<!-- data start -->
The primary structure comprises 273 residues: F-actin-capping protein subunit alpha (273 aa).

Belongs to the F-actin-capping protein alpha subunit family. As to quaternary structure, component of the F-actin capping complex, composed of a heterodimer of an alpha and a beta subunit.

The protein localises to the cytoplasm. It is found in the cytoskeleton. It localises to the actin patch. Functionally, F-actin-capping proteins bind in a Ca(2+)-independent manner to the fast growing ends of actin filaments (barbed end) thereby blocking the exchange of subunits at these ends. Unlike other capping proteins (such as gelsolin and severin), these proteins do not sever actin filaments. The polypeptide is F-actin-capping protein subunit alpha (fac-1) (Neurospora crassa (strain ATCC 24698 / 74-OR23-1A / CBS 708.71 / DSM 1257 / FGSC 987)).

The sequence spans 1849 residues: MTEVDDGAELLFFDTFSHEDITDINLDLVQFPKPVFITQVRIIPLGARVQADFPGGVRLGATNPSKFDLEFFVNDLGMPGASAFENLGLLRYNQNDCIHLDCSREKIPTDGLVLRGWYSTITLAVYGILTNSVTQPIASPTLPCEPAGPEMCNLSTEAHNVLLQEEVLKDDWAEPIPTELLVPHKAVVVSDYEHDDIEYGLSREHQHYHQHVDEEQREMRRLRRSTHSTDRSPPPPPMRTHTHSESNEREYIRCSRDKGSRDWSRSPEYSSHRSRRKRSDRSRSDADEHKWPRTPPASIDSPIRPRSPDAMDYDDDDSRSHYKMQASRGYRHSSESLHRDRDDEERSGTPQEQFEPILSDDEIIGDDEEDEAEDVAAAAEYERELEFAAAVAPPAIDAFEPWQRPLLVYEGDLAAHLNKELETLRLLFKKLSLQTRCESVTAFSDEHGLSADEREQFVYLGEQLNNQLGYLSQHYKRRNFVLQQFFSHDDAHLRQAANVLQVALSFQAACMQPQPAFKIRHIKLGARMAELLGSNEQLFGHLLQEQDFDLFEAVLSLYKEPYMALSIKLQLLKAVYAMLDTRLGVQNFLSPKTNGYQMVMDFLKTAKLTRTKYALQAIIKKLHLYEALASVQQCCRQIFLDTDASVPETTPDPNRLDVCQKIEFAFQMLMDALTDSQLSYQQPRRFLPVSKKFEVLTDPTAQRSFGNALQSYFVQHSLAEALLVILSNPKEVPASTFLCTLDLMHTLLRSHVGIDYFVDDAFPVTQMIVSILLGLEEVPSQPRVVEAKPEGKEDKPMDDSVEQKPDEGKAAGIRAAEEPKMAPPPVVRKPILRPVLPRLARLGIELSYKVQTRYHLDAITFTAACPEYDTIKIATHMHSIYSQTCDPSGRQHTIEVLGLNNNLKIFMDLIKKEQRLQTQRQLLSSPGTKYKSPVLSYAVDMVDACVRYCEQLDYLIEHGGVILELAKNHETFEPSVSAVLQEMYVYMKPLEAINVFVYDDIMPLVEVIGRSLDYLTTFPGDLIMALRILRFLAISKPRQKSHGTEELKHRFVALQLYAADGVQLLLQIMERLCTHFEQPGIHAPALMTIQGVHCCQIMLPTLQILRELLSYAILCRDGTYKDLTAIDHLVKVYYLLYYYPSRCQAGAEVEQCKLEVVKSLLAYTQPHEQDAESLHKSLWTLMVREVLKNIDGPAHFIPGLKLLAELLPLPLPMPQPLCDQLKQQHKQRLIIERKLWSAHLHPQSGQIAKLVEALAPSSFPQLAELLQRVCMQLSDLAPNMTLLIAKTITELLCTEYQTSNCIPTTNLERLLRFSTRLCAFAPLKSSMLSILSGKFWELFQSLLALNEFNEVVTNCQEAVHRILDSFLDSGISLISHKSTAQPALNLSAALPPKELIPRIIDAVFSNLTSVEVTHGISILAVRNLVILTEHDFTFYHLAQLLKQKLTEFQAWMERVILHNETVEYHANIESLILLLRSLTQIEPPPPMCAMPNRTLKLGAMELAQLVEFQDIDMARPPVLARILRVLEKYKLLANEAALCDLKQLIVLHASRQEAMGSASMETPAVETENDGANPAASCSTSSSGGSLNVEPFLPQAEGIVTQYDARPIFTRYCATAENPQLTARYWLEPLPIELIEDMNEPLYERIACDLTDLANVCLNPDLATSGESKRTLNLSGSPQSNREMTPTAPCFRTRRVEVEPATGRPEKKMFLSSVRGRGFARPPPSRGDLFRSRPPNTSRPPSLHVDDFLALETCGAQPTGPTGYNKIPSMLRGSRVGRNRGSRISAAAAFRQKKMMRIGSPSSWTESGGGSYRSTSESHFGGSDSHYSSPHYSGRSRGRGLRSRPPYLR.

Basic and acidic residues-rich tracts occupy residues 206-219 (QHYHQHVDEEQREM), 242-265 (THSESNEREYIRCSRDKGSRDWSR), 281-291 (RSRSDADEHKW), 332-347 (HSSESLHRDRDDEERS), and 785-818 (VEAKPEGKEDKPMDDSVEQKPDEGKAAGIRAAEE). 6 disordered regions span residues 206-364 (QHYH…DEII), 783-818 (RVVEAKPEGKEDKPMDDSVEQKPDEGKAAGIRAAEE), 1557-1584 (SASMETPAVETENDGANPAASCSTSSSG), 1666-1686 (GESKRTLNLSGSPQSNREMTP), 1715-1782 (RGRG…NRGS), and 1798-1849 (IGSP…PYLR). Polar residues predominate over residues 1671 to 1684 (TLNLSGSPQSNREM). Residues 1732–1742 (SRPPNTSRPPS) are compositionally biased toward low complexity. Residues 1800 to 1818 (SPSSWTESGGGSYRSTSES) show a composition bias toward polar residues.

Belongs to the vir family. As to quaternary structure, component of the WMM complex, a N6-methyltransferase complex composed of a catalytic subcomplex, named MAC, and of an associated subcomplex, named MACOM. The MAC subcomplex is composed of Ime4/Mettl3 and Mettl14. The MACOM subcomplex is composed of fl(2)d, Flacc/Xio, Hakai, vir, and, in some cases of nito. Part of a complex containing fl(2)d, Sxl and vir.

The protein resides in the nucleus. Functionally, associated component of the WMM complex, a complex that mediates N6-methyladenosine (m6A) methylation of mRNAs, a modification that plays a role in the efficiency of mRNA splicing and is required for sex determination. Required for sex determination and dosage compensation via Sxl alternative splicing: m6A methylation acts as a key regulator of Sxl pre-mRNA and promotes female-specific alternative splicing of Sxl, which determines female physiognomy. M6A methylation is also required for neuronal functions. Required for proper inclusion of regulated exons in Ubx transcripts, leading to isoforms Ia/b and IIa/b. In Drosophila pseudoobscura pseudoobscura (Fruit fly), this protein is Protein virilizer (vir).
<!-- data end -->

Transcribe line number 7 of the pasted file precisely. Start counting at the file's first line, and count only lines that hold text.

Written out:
The protein resides in the nucleus. Functionally, associated component of the WMM complex, a complex that mediates N6-methyladenosine (m6A) methylation of mRNAs, a modification that plays a role in the efficiency of mRNA splicing and is required for sex determination. Required for sex determination and dosage compensation via Sxl alternative splicing: m6A methylation acts as a key regulator of Sxl pre-mRNA and promotes female-specific alternative splicing of Sxl, which determines female physiognomy. M6A methylation is also required for neuronal functions. Required for proper inclusion of regulated exons in Ubx transcripts, leading to isoforms Ia/b and IIa/b. In Drosophila pseudoobscura pseudoobscura (Fruit fly), this protein is Protein virilizer (vir).